Madam Speaker, my colleague who spoke just prior made the statement that it is a sad day on the prairies with the passing, as it of course will, of C-4, an act to amend the Canadian Wheat Board Act, and of course it is.
In the 35th Parliament, we had Bill C-68, the gun control legislation. It was a sad day then especially for Western Canada. Of course, we know where that particular bill is now insofar as four or five governments are concerned in taking the federal government to court.
Already in this term with not even a year gone by, we have Bill C-4, which is going to be disastrous to say the least for a lot of Western Canadian producers, and it is going to do some harm.
I want to quote a little bit from a column in the Western Producer. It is written by Reverend J.A. Davidson and this is what he has to say when he quotes T.S. Eliot in the play, The Cocktail Party:
“Half the harm that is done in this world is due to people who want to feel important”.
Then of course Reilly, who is the psychiatrist in this play, and I can see Reilly already being a psychiatrist and the minister of the wheat board lying on the couch, further explains that quote:
“They don`t mean to do harm—but the harm does not interest them. Or they just do not see it, or they justify it because they are absorbed in the endless struggle to think well of themselves”.
Harm is done by a lot of people. Just what harm is being done with the passing of Bill C-4, an act to amend the Canadian Wheat Board Act? I suggest there are going to be a number of harms done. In fact there were harms done to Canadian western farmers away back in 1943 when the Canadian Wheat Board became a monopoly.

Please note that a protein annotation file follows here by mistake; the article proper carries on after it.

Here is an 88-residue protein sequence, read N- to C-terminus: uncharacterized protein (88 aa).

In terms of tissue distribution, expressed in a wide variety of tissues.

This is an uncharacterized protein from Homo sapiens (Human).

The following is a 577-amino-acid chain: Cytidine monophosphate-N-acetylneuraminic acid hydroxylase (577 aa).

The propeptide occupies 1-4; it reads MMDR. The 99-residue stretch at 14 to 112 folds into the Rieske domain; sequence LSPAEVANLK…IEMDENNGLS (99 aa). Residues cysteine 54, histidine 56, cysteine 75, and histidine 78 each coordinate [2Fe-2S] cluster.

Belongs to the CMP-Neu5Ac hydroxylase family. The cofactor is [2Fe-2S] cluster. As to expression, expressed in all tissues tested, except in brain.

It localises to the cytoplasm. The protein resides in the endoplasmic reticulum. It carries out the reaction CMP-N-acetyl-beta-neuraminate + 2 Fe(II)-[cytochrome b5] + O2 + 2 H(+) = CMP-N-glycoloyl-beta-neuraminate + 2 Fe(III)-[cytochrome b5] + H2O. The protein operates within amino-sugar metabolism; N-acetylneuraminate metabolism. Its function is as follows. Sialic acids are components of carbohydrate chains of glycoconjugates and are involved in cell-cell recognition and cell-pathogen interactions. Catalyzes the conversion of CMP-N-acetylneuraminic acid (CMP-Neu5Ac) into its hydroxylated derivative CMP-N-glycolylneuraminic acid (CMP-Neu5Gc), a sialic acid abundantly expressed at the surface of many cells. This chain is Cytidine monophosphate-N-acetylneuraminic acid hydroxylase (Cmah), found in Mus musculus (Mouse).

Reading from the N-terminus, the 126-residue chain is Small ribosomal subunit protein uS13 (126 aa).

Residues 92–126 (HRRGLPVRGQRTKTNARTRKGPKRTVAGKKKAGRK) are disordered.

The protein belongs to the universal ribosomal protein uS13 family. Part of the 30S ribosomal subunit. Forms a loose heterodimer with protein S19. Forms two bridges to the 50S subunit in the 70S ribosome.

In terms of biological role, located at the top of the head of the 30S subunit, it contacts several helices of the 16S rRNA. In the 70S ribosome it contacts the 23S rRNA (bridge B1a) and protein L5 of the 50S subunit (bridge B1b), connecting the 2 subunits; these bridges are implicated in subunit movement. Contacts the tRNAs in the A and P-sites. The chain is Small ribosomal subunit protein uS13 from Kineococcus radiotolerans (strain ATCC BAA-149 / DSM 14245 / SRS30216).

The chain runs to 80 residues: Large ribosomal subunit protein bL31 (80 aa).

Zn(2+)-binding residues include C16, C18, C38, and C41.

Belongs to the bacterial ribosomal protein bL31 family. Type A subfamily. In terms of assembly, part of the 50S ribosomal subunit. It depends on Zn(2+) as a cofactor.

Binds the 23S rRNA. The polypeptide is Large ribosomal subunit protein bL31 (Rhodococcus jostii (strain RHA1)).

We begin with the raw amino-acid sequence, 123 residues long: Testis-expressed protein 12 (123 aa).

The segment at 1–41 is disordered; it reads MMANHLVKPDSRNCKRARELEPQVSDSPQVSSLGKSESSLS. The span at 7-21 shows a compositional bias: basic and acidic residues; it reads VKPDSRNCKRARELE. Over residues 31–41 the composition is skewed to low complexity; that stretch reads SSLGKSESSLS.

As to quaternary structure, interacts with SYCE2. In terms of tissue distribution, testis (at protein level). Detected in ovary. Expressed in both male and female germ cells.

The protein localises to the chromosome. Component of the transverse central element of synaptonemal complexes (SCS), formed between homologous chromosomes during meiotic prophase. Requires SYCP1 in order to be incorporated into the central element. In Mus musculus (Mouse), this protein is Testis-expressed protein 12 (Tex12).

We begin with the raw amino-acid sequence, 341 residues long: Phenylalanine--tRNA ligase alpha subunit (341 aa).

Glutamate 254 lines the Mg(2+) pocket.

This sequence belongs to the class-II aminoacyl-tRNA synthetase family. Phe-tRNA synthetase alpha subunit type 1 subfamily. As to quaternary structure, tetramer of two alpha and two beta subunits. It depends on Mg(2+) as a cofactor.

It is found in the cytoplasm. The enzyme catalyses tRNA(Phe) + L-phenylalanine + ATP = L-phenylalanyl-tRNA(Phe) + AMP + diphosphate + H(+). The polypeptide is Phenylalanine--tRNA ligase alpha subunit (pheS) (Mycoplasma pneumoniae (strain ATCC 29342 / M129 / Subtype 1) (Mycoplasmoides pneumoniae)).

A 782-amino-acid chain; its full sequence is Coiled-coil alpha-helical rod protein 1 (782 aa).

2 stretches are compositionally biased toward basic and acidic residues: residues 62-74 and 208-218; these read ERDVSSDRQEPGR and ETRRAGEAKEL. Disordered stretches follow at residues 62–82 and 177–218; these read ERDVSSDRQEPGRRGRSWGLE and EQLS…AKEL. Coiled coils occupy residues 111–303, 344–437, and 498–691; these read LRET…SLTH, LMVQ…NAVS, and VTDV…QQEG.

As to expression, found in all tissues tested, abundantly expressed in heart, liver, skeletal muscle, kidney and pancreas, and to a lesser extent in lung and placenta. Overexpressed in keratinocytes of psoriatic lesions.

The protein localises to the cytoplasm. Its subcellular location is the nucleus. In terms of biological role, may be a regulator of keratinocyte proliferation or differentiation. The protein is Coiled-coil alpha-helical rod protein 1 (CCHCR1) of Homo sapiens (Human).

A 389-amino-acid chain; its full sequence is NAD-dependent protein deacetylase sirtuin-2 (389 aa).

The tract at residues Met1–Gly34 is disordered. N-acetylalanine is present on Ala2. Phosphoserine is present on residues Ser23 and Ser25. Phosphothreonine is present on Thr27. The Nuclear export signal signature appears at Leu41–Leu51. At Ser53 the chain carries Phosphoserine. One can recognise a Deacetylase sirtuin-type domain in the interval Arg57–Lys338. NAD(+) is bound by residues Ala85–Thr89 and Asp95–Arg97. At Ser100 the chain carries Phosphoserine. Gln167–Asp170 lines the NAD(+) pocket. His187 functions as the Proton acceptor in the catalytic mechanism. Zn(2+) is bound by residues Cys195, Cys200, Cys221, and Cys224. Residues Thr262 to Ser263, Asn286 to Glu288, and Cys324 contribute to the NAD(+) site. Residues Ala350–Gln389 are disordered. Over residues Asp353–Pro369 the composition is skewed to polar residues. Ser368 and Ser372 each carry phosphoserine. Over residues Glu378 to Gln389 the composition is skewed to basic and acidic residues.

Of course, the history goes back prior to that. The Canadian Wheat Board was actually established in 1935, but it was a voluntary wheat board up until 1943 when the government invoked the War Measures Act and passed the Canadian Wheat Board Act and made it a monopoly in Western Canada. Already back then, more than 50 years ago, what happened was this: the Canadian government made a deal with Great Britain—it was during the war—to supply Great Britain with 600 million bushels of wheat at a set price to be delivered over a four year period. This wheat was all sold at below market price to Great Britain, all 600 million bushels. The extent to which it was sold under market price ranged between $1 and $1.50. In late 1940 dollars, $1 and $1.50 below market price, accumulating actually almost $1 billion that western farmers lost in four years due to the monopoly of the wheat board.
Imagine those dollars in terms of today's dollars. There would be tens of billions of dollars lost to their prairie economy because of a control mongered government here in Ottawa. But it does not stop there.
Economists right through the wheat board's history have come up with this figure that over the 30, 40, 50 years, in addition to these four years that I have just talked about, western Canadian farmers have lost on average about a dollar a bushel on all the grain they have sold over those years, and of course we cannot get it. This is so ridiculous that we cannot know for sure because of the nature of the Canadian Wheat Board. Nobody can get into it. It operates in secrecy and this bill does nothing to open it up at all. It is still in the control of the minister and executive council.